A. Plaintiffs' Claim Against Steinert
Whenever a “district court denies an official's motion for summary judgment predicated upon qualified immunity, the district court can be thought of as making two distinct determinations, even if only implicitly.” Kinney, 367 F.3d at 346. “First, the district court decides that a certain course of conduct would, as a matter of law, be objectively unreasonable in light of clearly established law.” Id. Here, the district court explicitly determined that “[i]f Steinert had the knowledge that Mr. Brown needed urgent medical care, then ․ [his] refusal to provide Mr. Brown with medical care would be objectively unreasonable in light of established law.” Brown v. Strain, No. 2:09–CV–2813, slip op. at 15 (E.D.La. Dec. 13, 2010). Steinert does not appeal this determination.
“Second, the court decides that a genuine issue of fact exists regarding whether the defendant(s) did, in fact, engage in such conduct.” Kinney, 367 F.3d at 346. “[W]e lack jurisdiction to review conclusions of the second type on interlocutory appeal.” 1 Id. The district court determined that “[t]he evidence Plaintiffs provide establishes at least a genuine issue of material fact as to whether Steinert was aware that Mr. Brown had swallowed a large amount of cocaine and needed urgent medical care.” Brown, slip op. at 13. Steinert appealed this determination, which is precisely the type of factual conclusion we are without jurisdiction to review on interlocutory appeal. See Kinney, 367 F.3d at 347 (“[W]e have jurisdiction only to decide whether the district court erred in concluding as a matter of law that officials are not entitled to qualified immunity on a given set of facts.” (emphasis added)).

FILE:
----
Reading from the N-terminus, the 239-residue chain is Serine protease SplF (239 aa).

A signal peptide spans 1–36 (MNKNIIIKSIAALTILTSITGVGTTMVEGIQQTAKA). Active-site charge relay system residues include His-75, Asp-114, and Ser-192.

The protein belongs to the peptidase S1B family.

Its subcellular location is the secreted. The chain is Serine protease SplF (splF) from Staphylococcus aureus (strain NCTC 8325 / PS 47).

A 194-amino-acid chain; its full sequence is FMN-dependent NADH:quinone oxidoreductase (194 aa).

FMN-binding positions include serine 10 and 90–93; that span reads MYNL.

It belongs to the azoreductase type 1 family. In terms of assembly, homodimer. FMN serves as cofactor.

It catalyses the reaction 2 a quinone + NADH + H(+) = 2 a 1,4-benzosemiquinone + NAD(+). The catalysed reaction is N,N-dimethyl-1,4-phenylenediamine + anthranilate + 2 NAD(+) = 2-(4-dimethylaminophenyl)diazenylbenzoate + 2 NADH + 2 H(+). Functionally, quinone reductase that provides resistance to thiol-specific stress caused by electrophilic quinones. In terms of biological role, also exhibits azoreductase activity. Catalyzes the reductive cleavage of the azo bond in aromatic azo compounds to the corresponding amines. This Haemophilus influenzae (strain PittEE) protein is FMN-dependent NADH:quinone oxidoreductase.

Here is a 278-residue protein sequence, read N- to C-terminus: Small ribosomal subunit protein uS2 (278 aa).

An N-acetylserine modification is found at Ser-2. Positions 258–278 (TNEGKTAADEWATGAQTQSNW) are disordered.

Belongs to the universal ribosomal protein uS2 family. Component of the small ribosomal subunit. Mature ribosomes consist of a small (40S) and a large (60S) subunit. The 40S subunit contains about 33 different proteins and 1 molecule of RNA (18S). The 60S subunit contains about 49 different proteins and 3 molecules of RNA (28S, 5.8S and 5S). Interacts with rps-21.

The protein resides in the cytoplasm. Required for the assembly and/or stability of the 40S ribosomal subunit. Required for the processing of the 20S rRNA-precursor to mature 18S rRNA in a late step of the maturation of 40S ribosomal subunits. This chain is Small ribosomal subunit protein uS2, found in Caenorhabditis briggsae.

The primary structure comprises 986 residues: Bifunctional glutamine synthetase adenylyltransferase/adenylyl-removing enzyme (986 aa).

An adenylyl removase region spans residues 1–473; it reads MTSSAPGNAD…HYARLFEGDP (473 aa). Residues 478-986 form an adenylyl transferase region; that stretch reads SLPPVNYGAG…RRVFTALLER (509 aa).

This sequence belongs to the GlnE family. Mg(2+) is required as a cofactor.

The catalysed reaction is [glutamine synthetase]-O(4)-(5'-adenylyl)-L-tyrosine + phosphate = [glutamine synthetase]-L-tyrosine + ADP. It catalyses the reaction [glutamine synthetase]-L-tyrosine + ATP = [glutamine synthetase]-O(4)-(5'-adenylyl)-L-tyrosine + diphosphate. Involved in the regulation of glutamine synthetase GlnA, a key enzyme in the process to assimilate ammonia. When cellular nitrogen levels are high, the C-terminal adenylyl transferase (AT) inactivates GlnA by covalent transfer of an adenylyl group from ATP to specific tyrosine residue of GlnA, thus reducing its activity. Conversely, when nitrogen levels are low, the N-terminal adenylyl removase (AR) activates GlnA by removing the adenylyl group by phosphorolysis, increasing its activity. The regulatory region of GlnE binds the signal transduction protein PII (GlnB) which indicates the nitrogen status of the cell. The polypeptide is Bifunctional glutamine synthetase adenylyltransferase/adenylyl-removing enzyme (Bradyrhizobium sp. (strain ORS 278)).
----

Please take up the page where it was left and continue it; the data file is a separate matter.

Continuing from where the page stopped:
Steinert disagrees with the district court about what inferences a jury could appropriately draw from the district court's factual findings.2 He points to Brown's, Lane's, and Smith's various lies and deceptions during the course of their interactions with Steinert prior to the drive to the jail, and to Steinert's assertions of what he was aware of and when, as reasons why the district court erred in finding the alleged facts could support a finding of deliberate indifference. Steinert's arguments, however, are directed at the credibility of the witnesses and the truth of the facts alleged; they are not directed at whether the facts, taken as true, could legally support an inference of deliberate indifference by Steinert during the drive to the jail. Steinert gives no persuasive reason why Plaintiffs' allegations that he was aware that Brown had overdosed on cocaine and needed immediate medical treatment are legally insufficient to either support their claim or defeat his qualified immunity defense, which are analyzed using the same deliberate indifference standard. See Tamez, 589 F.3d at 771 (stating that had the defendant officials been told to take the plaintiff to the hospital and failed to do so, “the case would be different”). Accordingly, Steinert's appeal is dismissed for lack of jurisdiction.
B. Plaintiffs' Claim Against Strain
For different reasons, we lack jurisdiction to review the district court's order with respect to Plaintiffs' claim against Strain. Because Strain is being sued in his official capacity as St. Tammany Parish Sheriff, the suit against him is “in essence” a suit against a municipality. See Woodard v. Andrus, 419 F.3d 348, 352 (5th Cir.2005) (citing Monell v. Dep't of Soc. Servs., 436 U.S. 658, 690 n.55 (1978)). “Municipal governments may not raise immunity defenses on interlocutory appeal.” Jacobs v. W. Feliciana Sheriff's Dep't, 228 F.3d 388, 392 (5th Cir.2000).